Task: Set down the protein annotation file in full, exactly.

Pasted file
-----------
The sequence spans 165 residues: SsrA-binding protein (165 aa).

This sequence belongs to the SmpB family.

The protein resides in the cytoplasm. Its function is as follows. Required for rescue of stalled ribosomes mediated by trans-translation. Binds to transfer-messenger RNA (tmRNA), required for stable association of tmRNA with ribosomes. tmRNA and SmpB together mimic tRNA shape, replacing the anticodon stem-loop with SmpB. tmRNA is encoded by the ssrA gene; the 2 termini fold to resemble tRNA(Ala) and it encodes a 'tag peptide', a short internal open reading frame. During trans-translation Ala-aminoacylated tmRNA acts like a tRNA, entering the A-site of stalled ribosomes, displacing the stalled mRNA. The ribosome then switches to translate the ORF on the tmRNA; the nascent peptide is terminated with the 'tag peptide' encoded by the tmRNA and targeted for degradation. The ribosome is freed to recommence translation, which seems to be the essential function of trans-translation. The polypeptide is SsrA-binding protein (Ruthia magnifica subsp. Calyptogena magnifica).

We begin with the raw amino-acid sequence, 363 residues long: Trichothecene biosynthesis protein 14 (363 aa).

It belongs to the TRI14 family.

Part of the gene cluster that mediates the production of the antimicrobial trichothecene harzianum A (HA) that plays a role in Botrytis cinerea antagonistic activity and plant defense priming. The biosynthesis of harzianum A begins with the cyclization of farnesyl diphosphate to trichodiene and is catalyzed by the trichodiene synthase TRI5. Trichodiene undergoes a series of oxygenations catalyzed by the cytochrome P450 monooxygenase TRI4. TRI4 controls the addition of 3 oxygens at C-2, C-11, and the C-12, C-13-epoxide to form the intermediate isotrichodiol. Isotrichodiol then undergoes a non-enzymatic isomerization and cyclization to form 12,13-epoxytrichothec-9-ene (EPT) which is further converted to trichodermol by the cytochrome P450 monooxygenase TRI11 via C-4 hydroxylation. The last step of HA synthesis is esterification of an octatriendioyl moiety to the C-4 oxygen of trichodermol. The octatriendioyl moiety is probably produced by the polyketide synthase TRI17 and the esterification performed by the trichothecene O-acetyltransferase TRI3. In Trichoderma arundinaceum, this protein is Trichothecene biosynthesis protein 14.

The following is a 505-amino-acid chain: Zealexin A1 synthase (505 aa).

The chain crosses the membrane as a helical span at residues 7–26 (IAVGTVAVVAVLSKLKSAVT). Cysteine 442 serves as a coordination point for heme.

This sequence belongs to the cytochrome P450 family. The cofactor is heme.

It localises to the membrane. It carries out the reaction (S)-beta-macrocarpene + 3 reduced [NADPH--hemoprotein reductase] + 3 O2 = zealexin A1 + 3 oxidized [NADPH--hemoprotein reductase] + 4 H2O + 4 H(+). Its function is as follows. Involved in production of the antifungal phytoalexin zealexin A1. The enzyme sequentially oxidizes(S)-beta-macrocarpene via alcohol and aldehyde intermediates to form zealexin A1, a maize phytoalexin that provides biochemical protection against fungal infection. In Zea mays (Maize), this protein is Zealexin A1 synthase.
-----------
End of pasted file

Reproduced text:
The sequence spans 165 residues: SsrA-binding protein (165 aa).

This sequence belongs to the SmpB family.

The protein resides in the cytoplasm. Its function is as follows. Required for rescue of stalled ribosomes mediated by trans-translation. Binds to transfer-messenger RNA (tmRNA), required for stable association of tmRNA with ribosomes. tmRNA and SmpB together mimic tRNA shape, replacing the anticodon stem-loop with SmpB. tmRNA is encoded by the ssrA gene; the 2 termini fold to resemble tRNA(Ala) and it encodes a 'tag peptide', a short internal open reading frame. During trans-translation Ala-aminoacylated tmRNA acts like a tRNA, entering the A-site of stalled ribosomes, displacing the stalled mRNA. The ribosome then switches to translate the ORF on the tmRNA; the nascent peptide is terminated with the 'tag peptide' encoded by the tmRNA and targeted for degradation. The ribosome is freed to recommence translation, which seems to be the essential function of trans-translation. The polypeptide is SsrA-binding protein (Ruthia magnifica subsp. Calyptogena magnifica).

We begin with the raw amino-acid sequence, 363 residues long: Trichothecene biosynthesis protein 14 (363 aa).

It belongs to the TRI14 family.

Part of the gene cluster that mediates the production of the antimicrobial trichothecene harzianum A (HA) that plays a role in Botrytis cinerea antagonistic activity and plant defense priming. The biosynthesis of harzianum A begins with the cyclization of farnesyl diphosphate to trichodiene and is catalyzed by the trichodiene synthase TRI5. Trichodiene undergoes a series of oxygenations catalyzed by the cytochrome P450 monooxygenase TRI4. TRI4 controls the addition of 3 oxygens at C-2, C-11, and the C-12, C-13-epoxide to form the intermediate isotrichodiol. Isotrichodiol then undergoes a non-enzymatic isomerization and cyclization to form 12,13-epoxytrichothec-9-ene (EPT) which is further converted to trichodermol by the cytochrome P450 monooxygenase TRI11 via C-4 hydroxylation. The last step of HA synthesis is esterification of an octatriendioyl moiety to the C-4 oxygen of trichodermol. The octatriendioyl moiety is probably produced by the polyketide synthase TRI17 and the esterification performed by the trichothecene O-acetyltransferase TRI3. In Trichoderma arundinaceum, this protein is Trichothecene biosynthesis protein 14.

The following is a 505-amino-acid chain: Zealexin A1 synthase (505 aa).

The chain crosses the membrane as a helical span at residues 7–26 (IAVGTVAVVAVLSKLKSAVT). Cysteine 442 serves as a coordination point for heme.

This sequence belongs to the cytochrome P450 family. The cofactor is heme.

It localises to the membrane. It carries out the reaction (S)-beta-macrocarpene + 3 reduced [NADPH--hemoprotein reductase] + 3 O2 = zealexin A1 + 3 oxidized [NADPH--hemoprotein reductase] + 4 H2O + 4 H(+). Its function is as follows. Involved in production of the antifungal phytoalexin zealexin A1. The enzyme sequentially oxidizes(S)-beta-macrocarpene via alcohol and aldehyde intermediates to form zealexin A1, a maize phytoalexin that provides biochemical protection against fungal infection. In Zea mays (Maize), this protein is Zealexin A1 synthase.